In early 1942 the Queensland Main Roads Commission was directed to erect buildings, anti-aircraft gun emplacements, command and battery observation posts, underground plotting room, magazines, accommodation for officers and men, a 20,000 gallon concrete tank, and a 20 bed hospital at Cowan Cowan (aboriginal Kau-in Kau-in) on Moreton Island. There were also instructed to build a controlled mines station with accommodation for officers and men of the Australian Navy. The former Navy Signal Station at 25 Dorothy Newnham Street, Cowan Cowan (Fort Cowan) is listed on the Heritage Register of the Brisbane City Council (ID No. 601097).

Bruce Gilbert's late father joined the Australian Army in Sydney in 1936.  His father wrote that "after 18 months or so, I was transferred to Brisbane, this to provide medical attention for the troops stationed at a new fort at Cowan on Moreton Island ... . This fort replaced the old one, Fort Lytton on the Brisbane River."

Bruce's father wrote further about the military work at Cowan, in particular the building of 2 x 6" gun emplacements and mountings, etc.

The two 6" Mark XI guns at Cowan were manned during WWII by members of the 122nd Heavy Battery Garrison Artillery, Royal Australian Artillery. The guns were dismantled in 1947. Alfred Arthur Mendham was a member of the 122nd Heavy Battery Garrison Artillery at Cowan Battery. He was initially based in Brisbane with the 122nd before moving to Cowan Battery. Fort Cowan had an Observation Post on the top of Mount Tempest in the middle of the island. The two guns at Cowan Cowan were known as the Examination Battery, part of the Royal Australian Navy's Examination Service for the port of Brisbane.


Photo Bruce Gilbert

Smoko break


Photo Bruce Gilbert

Moving the barrel


Photo Bruce Gilbert

Completed gun emplacement


Bruce Gilbert's father said that the barrels were dropped at the waterline and then literally manhandled into their final resting place. Each barrel weighted about 12 ton. After his stint at Cowan, he returned to Sydney, and then joined the brand-new Darwin Mobile Force. 

The British mine layer "HMS Atreus" was used to lay a controlled mine field between Moreton Island and Bribie Island.



The M.V. Mirimar and S.S. Lady Norman were used to transport cement, steel reinforcing and timber to Moreton Island. When the tide was right, the supplies would be offloaded onto small punts that would pull alongside the boats as they layed off in the open sea. The Main Roads Commission built some roadworks to connect the area with the older fortification on the island at Fort Rous. The road had a light pavement of concrete applied using gravel which was landed on the beach and man-handled to the job site. They later used a mixture of dune sand and cement that seemed to work OK. It was so successful that the dune sand was used to construct the 20,000 gallon concrete tank.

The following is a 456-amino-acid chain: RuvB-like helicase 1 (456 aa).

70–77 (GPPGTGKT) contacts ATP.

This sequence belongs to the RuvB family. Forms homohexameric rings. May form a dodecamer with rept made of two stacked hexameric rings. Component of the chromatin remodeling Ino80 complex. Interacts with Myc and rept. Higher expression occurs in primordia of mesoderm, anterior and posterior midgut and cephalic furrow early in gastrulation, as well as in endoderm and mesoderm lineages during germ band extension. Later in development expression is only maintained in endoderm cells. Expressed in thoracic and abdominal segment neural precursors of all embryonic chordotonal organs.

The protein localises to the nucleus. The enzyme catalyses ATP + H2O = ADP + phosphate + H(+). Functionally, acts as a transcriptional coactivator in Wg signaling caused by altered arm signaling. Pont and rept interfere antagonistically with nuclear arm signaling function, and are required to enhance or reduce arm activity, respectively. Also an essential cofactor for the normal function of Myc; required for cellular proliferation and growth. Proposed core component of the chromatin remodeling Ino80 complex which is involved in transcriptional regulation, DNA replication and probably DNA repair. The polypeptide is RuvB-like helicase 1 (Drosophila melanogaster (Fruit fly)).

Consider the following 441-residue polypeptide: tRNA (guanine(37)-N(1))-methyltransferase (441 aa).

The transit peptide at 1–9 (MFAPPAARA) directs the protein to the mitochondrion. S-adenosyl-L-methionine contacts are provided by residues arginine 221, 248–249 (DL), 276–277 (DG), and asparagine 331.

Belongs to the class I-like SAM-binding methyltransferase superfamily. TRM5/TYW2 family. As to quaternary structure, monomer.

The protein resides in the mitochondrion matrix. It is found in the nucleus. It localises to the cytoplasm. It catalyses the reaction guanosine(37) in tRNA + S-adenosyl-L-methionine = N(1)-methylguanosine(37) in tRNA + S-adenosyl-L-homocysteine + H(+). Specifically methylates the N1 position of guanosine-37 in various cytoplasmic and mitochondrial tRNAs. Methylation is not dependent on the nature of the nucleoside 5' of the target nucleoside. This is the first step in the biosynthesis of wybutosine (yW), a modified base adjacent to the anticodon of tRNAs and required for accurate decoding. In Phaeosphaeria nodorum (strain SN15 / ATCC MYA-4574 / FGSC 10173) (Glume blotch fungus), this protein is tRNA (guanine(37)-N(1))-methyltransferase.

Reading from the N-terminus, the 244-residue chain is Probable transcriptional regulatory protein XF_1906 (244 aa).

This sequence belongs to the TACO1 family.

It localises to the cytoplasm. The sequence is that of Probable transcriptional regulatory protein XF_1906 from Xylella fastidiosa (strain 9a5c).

Lt. H.N. Vidgen of the Stores Section of the First District Depot Company AAOC at Gaythorne in Brisbane took an Ordnance Detachment to Cowan Battery for two weeks to provide Ordnance support for the Artillery Battery stationed there. While this unit was at Cowan Cowan two large unidentified warships appeared on the horizon. The Battery Commander considered firing on the ships but decided to wait to see if they could be identified. They were eventually identified as two British warships.

A naval station was built at Tangalooma where a jetty was constructed. A road was built across the island to the ocean beach where base end stations were established for beach patrols from a garrison located at Cape Moreton. A further Naval base was provided at Comboyuro Point. 8 miles of road was formed from Bulwer to Cape Moreton.

An act of sabotage was carried out at Cowan Battery during WWII when the thick scrub surrounding the Fort was deliberately lit to deny the fort its natural camouflage. (can anyone tell me the date of this incident?)


Photo:- Craig Steffens - 27 Jan 2005

The remains of Cowan Battery


Photo:- Craig Steffens - 27 Jan 2005


Photo:- Craig Steffens - 27 Jan 2005


Photo:- Craig Steffens - 27 Jan 2005


Photo:- Craig Steffens - 27 Jan 2005


Photo:- Craig Steffens - 27 Jan 2005


Photo:- Craig Steffens - 27 Jan 2005


Photo:- Craig Steffens - 27 Jan 2005


Photo:- Craig Steffens - 27 Jan 2005


Darrell Butcher contacted me on 14 October 2001 advising that he had owned a House at Cowan since it's construction in January 1977. He said that it was built over the underground plotting room. Darrel had copies of the original Military plan of the Village. Darrell was planning to replace the house with a new one commencing February 2001.





The auxiliary minesweeper HMAS " Tambar" (j.171), commanded by Lt. J. H. P. DIXON, RANR, was based in Brisbane as part of Minesweeping Group 74 ("Kianga" and the "Tambar") from 1939. During a routine patrol in Moreton Bay on 4th of March 1942, the "Tambar" was involved in an unfortunate incident with the Examination Battery at Cowan Cowan on Moreton Island.

Following a mix up of code signals, one of the 6 inch guns at the Examination Battery( Lt.E.Bingham, RAA) was ordered to fire a bring to shot across the "Tambar's" bow. However the shell  struck the ships forecastle, where it killed Able Seaman A. E. Bartch of the anchor party instantly, the shell then skidded across the deck, struck the superstructure, passed through the captain's cabin, killed Steward E. R. Harrison instantly, then passed through the radio room, severed both legs of Warrant Officer H. Theeman before leaving the ship and plunging into the sea. WO Theeman was to later die in Greenslopes Hospital as a result of his wounds.

At that time during the war it was felt by the authorities that the incident would be bad for morale and to aid secrecy the "Tambar's" crew was dispersed throughout the RAN immediately after the funeral of their shipmates. The captain was given a new command and the "Tambar" was later paid off as a minesweeper. She did see later war service as a boom defence vessel.


HMAS Tambar hit by "Friendly Fire" from Cowan Cowan, Moreton Island




Militia  At this time 1 had joined the militia, service in the First Anti‑Aircraft Battery (1AA) at Mosman, the only one in Australia. I also joined the long waiting list for the Garrison Artillery, Australia's largest permanent military force.